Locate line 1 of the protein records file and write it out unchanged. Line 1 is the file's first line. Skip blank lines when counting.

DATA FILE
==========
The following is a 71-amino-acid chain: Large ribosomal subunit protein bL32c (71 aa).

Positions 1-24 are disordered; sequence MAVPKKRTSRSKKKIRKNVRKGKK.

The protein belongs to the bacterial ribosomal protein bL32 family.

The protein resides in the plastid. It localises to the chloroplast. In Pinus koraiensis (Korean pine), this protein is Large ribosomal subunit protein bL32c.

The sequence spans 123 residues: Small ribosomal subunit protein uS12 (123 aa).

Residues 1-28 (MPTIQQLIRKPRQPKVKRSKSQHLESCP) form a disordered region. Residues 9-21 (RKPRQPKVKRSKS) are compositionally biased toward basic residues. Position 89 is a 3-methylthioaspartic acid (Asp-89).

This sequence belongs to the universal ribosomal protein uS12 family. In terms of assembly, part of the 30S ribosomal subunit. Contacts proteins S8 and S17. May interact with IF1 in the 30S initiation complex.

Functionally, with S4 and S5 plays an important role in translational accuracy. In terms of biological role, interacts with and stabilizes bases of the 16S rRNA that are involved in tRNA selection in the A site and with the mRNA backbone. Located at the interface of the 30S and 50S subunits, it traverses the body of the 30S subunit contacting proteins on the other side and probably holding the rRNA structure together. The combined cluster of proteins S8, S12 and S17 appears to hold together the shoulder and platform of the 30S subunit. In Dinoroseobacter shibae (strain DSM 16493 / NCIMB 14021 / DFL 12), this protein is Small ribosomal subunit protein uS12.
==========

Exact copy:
The following is a 71-amino-acid chain: Large ribosomal subunit protein bL32c (71 aa).